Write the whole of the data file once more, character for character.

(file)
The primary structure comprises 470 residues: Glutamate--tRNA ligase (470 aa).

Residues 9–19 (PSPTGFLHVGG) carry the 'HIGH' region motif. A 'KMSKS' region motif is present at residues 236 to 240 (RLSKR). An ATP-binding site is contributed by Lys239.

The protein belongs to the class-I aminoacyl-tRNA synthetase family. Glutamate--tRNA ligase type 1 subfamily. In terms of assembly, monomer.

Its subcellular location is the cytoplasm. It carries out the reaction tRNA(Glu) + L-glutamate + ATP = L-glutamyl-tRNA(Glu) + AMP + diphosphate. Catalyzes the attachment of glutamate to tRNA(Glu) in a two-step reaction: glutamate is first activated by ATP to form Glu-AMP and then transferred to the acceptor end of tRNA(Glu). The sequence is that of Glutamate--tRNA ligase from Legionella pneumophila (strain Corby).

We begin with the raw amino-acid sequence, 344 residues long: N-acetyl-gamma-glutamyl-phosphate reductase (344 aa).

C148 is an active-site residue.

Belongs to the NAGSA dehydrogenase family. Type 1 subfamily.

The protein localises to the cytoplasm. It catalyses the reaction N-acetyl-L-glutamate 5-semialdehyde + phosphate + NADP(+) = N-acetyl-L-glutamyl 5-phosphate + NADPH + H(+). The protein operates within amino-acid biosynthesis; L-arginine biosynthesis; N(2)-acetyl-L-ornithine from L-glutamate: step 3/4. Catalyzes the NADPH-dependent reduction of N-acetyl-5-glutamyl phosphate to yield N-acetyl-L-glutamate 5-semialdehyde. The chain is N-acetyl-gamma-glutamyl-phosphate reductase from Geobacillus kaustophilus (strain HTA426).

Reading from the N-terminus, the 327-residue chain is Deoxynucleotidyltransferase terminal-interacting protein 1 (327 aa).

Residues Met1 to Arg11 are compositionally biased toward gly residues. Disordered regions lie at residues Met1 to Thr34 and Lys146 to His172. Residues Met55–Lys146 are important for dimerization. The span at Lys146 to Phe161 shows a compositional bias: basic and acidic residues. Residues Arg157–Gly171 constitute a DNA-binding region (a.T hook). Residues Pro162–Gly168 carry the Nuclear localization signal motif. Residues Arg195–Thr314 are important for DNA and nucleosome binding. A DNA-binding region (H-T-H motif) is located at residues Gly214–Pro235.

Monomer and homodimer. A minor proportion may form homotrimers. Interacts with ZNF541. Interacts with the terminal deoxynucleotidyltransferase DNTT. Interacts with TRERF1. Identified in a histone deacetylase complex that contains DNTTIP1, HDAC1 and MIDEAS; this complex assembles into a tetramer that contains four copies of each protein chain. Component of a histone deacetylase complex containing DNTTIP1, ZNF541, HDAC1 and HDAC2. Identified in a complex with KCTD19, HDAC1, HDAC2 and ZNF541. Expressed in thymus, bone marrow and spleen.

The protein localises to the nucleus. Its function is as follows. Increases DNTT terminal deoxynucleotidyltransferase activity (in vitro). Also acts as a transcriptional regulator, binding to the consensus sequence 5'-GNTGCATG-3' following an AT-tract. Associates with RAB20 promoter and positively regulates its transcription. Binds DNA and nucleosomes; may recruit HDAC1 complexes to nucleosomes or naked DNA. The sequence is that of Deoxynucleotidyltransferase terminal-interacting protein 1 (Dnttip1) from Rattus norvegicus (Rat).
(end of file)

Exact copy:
The primary structure comprises 470 residues: Glutamate--tRNA ligase (470 aa).

Residues 9–19 (PSPTGFLHVGG) carry the 'HIGH' region motif. A 'KMSKS' region motif is present at residues 236 to 240 (RLSKR). An ATP-binding site is contributed by Lys239.

The protein belongs to the class-I aminoacyl-tRNA synthetase family. Glutamate--tRNA ligase type 1 subfamily. In terms of assembly, monomer.

Its subcellular location is the cytoplasm. It carries out the reaction tRNA(Glu) + L-glutamate + ATP = L-glutamyl-tRNA(Glu) + AMP + diphosphate. Catalyzes the attachment of glutamate to tRNA(Glu) in a two-step reaction: glutamate is first activated by ATP to form Glu-AMP and then transferred to the acceptor end of tRNA(Glu). The sequence is that of Glutamate--tRNA ligase from Legionella pneumophila (strain Corby).

We begin with the raw amino-acid sequence, 344 residues long: N-acetyl-gamma-glutamyl-phosphate reductase (344 aa).

C148 is an active-site residue.

Belongs to the NAGSA dehydrogenase family. Type 1 subfamily.

The protein localises to the cytoplasm. It catalyses the reaction N-acetyl-L-glutamate 5-semialdehyde + phosphate + NADP(+) = N-acetyl-L-glutamyl 5-phosphate + NADPH + H(+). The protein operates within amino-acid biosynthesis; L-arginine biosynthesis; N(2)-acetyl-L-ornithine from L-glutamate: step 3/4. Catalyzes the NADPH-dependent reduction of N-acetyl-5-glutamyl phosphate to yield N-acetyl-L-glutamate 5-semialdehyde. The chain is N-acetyl-gamma-glutamyl-phosphate reductase from Geobacillus kaustophilus (strain HTA426).

Reading from the N-terminus, the 327-residue chain is Deoxynucleotidyltransferase terminal-interacting protein 1 (327 aa).

Residues Met1 to Arg11 are compositionally biased toward gly residues. Disordered regions lie at residues Met1 to Thr34 and Lys146 to His172. Residues Met55–Lys146 are important for dimerization. The span at Lys146 to Phe161 shows a compositional bias: basic and acidic residues. Residues Arg157–Gly171 constitute a DNA-binding region (a.T hook). Residues Pro162–Gly168 carry the Nuclear localization signal motif. Residues Arg195–Thr314 are important for DNA and nucleosome binding. A DNA-binding region (H-T-H motif) is located at residues Gly214–Pro235.

Monomer and homodimer. A minor proportion may form homotrimers. Interacts with ZNF541. Interacts with the terminal deoxynucleotidyltransferase DNTT. Interacts with TRERF1. Identified in a histone deacetylase complex that contains DNTTIP1, HDAC1 and MIDEAS; this complex assembles into a tetramer that contains four copies of each protein chain. Component of a histone deacetylase complex containing DNTTIP1, ZNF541, HDAC1 and HDAC2. Identified in a complex with KCTD19, HDAC1, HDAC2 and ZNF541. Expressed in thymus, bone marrow and spleen.

The protein localises to the nucleus. Its function is as follows. Increases DNTT terminal deoxynucleotidyltransferase activity (in vitro). Also acts as a transcriptional regulator, binding to the consensus sequence 5'-GNTGCATG-3' following an AT-tract. Associates with RAB20 promoter and positively regulates its transcription. Binds DNA and nucleosomes; may recruit HDAC1 complexes to nucleosomes or naked DNA. The sequence is that of Deoxynucleotidyltransferase terminal-interacting protein 1 (Dnttip1) from Rattus norvegicus (Rat).